Tigers pitcher C.J. Nitkowski had come to a forkball in the
road. Since September 1997 his self-generated Web site,
www.CJBaseball.com, had been among the funkiest and most candid
jock addresses on the Internet. Now Rivals.com, one of the
leading producers of athletes' Web pages, was asking the lefty
to join its team--with several thousand dollars and stock
options as probable inducements. Would he sign or remain master
of his domain name? Nitkowski left it up to a vote of his site's
visitors. "Sixty-eight percent voted against Rivals, so I'm
remaining independent," he says.

That verdict was as welcome as the news of pitchers and catchers
reporting to spring training last week. Nitkowski's approach is
refreshingly personal. The site has a gallery of baseball
photos, but Nitkowski posts no portraits of himself. Although he
was a business major at St. John's, he hawks no personal
wares--no C.J. Nitkowski jerseys, caps or key rings may be added
to your cart on CJBaseball.com--nor does he accept money for
ads, which are posted free for friends, family and business
associates. "I never wanted to use this site to put money in my
pocket," says Nitkowski, who will earn $950,000 in 2000.

On the site Nitkowski, who'll be 27 on March 9, is equal
measures self-deprecating and devilish. His "Quote of the Week,"
posted on Feb.15, came from a fan who said of Nitkowski and his
11-18 career record, "You pitch like a retarted [sic] cow." In a
recent poll in which he asked fans what they thought of the
Tigers' acquiring slugging outfielder Juan Gonzalez, he listed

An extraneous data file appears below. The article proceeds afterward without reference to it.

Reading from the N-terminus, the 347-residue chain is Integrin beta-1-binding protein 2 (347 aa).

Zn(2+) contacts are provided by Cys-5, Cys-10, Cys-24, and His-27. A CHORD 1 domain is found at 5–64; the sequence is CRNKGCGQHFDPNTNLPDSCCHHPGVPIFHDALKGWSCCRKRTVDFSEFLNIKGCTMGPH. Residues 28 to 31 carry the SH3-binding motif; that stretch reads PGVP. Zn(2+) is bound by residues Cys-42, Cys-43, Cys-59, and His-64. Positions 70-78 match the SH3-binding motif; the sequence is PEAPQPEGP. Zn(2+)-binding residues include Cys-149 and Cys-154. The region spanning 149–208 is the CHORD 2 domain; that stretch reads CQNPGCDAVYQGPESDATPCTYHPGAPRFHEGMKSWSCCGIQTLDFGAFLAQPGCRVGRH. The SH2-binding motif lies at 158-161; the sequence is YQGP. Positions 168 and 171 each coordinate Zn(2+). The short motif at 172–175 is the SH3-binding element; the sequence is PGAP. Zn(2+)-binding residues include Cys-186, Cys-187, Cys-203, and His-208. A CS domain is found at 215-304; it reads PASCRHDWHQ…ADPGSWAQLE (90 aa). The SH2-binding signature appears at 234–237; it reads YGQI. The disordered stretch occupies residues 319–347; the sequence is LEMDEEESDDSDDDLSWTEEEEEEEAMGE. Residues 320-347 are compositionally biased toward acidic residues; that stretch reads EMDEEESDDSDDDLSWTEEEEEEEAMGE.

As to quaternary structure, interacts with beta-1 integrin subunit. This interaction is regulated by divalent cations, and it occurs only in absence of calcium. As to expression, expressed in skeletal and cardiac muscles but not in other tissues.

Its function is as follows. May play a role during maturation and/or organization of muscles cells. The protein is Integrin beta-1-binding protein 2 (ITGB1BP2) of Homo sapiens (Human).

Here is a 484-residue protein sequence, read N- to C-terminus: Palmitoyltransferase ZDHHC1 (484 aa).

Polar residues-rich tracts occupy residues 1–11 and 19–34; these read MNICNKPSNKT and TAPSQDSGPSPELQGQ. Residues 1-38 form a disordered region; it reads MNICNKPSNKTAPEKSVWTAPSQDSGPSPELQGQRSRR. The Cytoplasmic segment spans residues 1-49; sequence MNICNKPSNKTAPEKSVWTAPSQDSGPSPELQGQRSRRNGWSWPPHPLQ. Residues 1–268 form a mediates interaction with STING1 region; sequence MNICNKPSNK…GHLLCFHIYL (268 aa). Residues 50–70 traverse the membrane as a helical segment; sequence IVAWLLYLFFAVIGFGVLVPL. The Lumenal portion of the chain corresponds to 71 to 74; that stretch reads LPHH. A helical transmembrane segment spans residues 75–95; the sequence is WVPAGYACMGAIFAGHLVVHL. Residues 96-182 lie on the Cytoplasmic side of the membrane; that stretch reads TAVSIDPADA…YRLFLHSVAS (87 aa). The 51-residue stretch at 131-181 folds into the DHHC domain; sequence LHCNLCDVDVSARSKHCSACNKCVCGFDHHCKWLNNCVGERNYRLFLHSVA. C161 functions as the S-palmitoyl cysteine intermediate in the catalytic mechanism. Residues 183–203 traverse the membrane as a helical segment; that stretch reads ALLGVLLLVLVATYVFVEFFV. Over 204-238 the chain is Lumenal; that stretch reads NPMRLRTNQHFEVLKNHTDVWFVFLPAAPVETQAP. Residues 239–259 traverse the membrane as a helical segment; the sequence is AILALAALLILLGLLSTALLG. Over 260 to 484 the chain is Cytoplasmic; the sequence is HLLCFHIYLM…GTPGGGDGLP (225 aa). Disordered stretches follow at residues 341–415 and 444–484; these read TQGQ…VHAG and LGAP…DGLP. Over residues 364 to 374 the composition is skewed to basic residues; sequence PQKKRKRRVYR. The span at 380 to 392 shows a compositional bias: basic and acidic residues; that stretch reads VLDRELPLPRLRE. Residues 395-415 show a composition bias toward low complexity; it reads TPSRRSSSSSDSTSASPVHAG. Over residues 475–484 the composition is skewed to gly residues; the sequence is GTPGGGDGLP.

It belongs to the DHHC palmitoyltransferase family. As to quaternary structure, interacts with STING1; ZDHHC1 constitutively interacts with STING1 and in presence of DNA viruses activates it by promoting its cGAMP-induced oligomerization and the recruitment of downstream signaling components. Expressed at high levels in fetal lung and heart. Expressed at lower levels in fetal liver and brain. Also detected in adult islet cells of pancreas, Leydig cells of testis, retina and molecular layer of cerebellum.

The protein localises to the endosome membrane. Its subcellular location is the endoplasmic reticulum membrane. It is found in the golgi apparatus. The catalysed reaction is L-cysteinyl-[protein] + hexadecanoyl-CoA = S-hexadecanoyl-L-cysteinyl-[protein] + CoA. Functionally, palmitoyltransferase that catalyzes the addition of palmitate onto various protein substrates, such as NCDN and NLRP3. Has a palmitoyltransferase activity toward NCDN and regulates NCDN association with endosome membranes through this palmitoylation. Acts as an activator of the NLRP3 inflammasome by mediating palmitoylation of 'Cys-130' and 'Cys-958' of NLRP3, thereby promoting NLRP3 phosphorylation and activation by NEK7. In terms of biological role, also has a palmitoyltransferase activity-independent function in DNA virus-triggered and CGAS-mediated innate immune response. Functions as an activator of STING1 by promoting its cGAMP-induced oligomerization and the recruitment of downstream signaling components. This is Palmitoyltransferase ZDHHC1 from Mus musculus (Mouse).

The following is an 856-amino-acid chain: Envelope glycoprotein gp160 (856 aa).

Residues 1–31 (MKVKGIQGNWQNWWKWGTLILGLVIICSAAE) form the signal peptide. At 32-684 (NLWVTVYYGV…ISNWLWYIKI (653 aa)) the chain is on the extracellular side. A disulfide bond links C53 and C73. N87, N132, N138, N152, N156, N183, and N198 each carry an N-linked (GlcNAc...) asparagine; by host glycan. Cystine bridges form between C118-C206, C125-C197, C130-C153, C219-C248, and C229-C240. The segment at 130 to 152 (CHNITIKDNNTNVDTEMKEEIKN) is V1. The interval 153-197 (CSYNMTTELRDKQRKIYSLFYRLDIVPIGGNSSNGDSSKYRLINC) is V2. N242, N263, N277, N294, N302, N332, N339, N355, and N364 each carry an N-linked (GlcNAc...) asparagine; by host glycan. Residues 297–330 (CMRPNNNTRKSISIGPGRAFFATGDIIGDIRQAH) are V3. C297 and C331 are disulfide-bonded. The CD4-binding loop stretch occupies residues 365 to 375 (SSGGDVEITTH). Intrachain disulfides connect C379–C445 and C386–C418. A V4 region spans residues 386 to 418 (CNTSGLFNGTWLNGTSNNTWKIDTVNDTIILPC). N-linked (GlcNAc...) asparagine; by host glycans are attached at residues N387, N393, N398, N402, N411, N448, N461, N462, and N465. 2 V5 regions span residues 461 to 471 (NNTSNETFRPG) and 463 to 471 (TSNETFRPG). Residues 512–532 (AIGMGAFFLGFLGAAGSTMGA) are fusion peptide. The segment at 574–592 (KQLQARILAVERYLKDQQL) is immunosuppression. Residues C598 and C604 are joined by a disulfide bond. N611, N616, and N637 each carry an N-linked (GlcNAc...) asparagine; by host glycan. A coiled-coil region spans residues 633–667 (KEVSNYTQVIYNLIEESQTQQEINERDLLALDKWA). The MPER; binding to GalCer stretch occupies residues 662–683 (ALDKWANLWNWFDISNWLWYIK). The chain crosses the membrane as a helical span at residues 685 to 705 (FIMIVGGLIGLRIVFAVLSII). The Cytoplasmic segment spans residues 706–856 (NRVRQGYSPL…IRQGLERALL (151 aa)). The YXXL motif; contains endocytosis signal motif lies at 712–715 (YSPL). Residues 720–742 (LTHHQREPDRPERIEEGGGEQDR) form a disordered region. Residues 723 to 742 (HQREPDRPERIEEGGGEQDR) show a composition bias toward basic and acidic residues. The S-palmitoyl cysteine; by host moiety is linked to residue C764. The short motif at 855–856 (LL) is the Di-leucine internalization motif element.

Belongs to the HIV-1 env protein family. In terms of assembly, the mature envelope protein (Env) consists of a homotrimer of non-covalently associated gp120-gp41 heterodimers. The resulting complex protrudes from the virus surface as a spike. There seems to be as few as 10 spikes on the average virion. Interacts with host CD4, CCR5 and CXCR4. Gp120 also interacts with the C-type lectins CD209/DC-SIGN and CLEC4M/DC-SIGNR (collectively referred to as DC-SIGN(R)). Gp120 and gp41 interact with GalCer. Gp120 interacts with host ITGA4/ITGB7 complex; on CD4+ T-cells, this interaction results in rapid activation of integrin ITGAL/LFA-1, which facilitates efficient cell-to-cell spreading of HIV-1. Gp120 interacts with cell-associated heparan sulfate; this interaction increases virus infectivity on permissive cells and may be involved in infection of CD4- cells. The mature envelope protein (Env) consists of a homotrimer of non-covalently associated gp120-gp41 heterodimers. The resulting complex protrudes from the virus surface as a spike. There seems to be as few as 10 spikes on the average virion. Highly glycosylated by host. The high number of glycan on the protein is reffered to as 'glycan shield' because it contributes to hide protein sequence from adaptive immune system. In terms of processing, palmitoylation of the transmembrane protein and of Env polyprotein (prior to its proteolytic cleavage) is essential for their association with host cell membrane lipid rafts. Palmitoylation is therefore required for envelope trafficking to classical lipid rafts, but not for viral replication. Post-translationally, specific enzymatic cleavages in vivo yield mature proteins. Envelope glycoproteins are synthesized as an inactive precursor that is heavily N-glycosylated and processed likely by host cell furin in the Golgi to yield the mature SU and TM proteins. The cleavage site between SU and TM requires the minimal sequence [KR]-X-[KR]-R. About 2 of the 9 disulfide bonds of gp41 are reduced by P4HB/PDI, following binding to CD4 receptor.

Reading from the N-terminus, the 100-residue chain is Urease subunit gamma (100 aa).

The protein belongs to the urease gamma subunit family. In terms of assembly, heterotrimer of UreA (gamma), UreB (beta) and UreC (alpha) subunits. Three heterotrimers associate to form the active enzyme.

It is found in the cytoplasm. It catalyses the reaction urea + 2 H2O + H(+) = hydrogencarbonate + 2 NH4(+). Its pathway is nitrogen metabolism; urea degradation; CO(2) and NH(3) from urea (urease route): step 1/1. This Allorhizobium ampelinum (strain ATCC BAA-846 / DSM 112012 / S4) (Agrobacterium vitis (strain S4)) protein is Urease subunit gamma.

among the possible answers, "I wish we traded you." It was the
second-most-popular reply.

The imp within Nitkowski inspired him last season to post the
correspondence between him and American League president Gene
Budig. After Nitkowski, following an umpire's warning, hurled a
pitch too close to Indians outfielder Kenny Lofton, Budig wrote
to inform him that he'd been suspended for two games and fined
$500. Nitkowski posted Budig's letter, plus his response to
Budig, which was courteous but unrepentant. Then he posted
Budig's follow-up: "In appreciation of the spirit in which you
accepted your discipline, I am returning herewith the $500.00
fine. I look forward to meeting you soon."

The site also features Nitkowski's editorials on various
baseball matters and his restaurant and golf course reviews for
baseball cities. That last feature may suffer this season;
Detroit's front office has told players they no longer can tote
their clubs on road trips. "I don't understand that," said
Nitkowski in an interview last week. "The Braves pitching
staff"--acknowledged to be tops--"has the best golfers in the

Nitkowski estimates that he spends about 10 hours a week working
on the site. Given that, why did he refuse Rivals.com's offer of
help? "Most athlete sites are cookie-cutter style," he answers.
"I wanted to give baseball fans an inside look at things from a
player's perspective."

Certainly, from one player who has not lost his perspective.

--John Walters

COLOR PHOTO: MLB PHOTOS Proud of his Internet independence, Nitkowski passed on Rivals.com's bid


The relaunch of NHL.com

In mid-March, after a thorough Zamboni-ing the NHL's official
Web site will be enhanced with what the league promises will be
a much greater search capacity and a larger statistical
database. Moreover, to address a complaint of NHL cyberfans,
the site's pages will be "lighter"--meaning, they'll load faster.